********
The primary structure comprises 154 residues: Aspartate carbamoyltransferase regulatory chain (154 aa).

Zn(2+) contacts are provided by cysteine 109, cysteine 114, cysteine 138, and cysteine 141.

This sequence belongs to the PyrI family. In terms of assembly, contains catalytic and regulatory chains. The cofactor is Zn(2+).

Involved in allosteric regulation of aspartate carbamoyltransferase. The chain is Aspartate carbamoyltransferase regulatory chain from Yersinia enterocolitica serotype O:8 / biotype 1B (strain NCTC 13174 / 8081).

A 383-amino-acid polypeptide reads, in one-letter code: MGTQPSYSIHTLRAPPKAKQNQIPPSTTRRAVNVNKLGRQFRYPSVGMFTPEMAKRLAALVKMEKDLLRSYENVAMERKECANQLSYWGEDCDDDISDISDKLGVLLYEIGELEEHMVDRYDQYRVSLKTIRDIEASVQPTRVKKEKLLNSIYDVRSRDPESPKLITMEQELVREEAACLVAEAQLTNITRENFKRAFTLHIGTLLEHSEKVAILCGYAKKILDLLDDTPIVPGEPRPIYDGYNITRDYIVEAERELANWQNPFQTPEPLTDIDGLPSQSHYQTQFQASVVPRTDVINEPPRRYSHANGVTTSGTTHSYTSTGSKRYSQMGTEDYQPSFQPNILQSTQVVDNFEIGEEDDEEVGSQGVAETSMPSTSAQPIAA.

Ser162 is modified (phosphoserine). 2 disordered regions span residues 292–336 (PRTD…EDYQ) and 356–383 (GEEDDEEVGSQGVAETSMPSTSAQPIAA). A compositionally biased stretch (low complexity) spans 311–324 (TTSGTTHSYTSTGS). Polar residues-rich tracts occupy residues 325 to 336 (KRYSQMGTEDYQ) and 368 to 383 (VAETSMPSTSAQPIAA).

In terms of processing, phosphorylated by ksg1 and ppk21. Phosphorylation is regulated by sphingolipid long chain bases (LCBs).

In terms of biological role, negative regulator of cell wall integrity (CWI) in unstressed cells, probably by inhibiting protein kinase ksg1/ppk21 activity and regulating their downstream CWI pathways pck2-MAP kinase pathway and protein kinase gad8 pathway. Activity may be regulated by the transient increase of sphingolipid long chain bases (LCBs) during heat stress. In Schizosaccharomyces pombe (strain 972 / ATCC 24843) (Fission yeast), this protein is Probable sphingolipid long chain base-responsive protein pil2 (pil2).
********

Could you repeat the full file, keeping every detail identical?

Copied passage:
The primary structure comprises 154 residues: Aspartate carbamoyltransferase regulatory chain (154 aa).

Zn(2+) contacts are provided by cysteine 109, cysteine 114, cysteine 138, and cysteine 141.

This sequence belongs to the PyrI family. In terms of assembly, contains catalytic and regulatory chains. The cofactor is Zn(2+).

Involved in allosteric regulation of aspartate carbamoyltransferase. The chain is Aspartate carbamoyltransferase regulatory chain from Yersinia enterocolitica serotype O:8 / biotype 1B (strain NCTC 13174 / 8081).

A 383-amino-acid polypeptide reads, in one-letter code: MGTQPSYSIHTLRAPPKAKQNQIPPSTTRRAVNVNKLGRQFRYPSVGMFTPEMAKRLAALVKMEKDLLRSYENVAMERKECANQLSYWGEDCDDDISDISDKLGVLLYEIGELEEHMVDRYDQYRVSLKTIRDIEASVQPTRVKKEKLLNSIYDVRSRDPESPKLITMEQELVREEAACLVAEAQLTNITRENFKRAFTLHIGTLLEHSEKVAILCGYAKKILDLLDDTPIVPGEPRPIYDGYNITRDYIVEAERELANWQNPFQTPEPLTDIDGLPSQSHYQTQFQASVVPRTDVINEPPRRYSHANGVTTSGTTHSYTSTGSKRYSQMGTEDYQPSFQPNILQSTQVVDNFEIGEEDDEEVGSQGVAETSMPSTSAQPIAA.

Ser162 is modified (phosphoserine). 2 disordered regions span residues 292–336 (PRTD…EDYQ) and 356–383 (GEEDDEEVGSQGVAETSMPSTSAQPIAA). A compositionally biased stretch (low complexity) spans 311–324 (TTSGTTHSYTSTGS). Polar residues-rich tracts occupy residues 325 to 336 (KRYSQMGTEDYQ) and 368 to 383 (VAETSMPSTSAQPIAA).

In terms of processing, phosphorylated by ksg1 and ppk21. Phosphorylation is regulated by sphingolipid long chain bases (LCBs).

In terms of biological role, negative regulator of cell wall integrity (CWI) in unstressed cells, probably by inhibiting protein kinase ksg1/ppk21 activity and regulating their downstream CWI pathways pck2-MAP kinase pathway and protein kinase gad8 pathway. Activity may be regulated by the transient increase of sphingolipid long chain bases (LCBs) during heat stress. In Schizosaccharomyces pombe (strain 972 / ATCC 24843) (Fission yeast), this protein is Probable sphingolipid long chain base-responsive protein pil2 (pil2).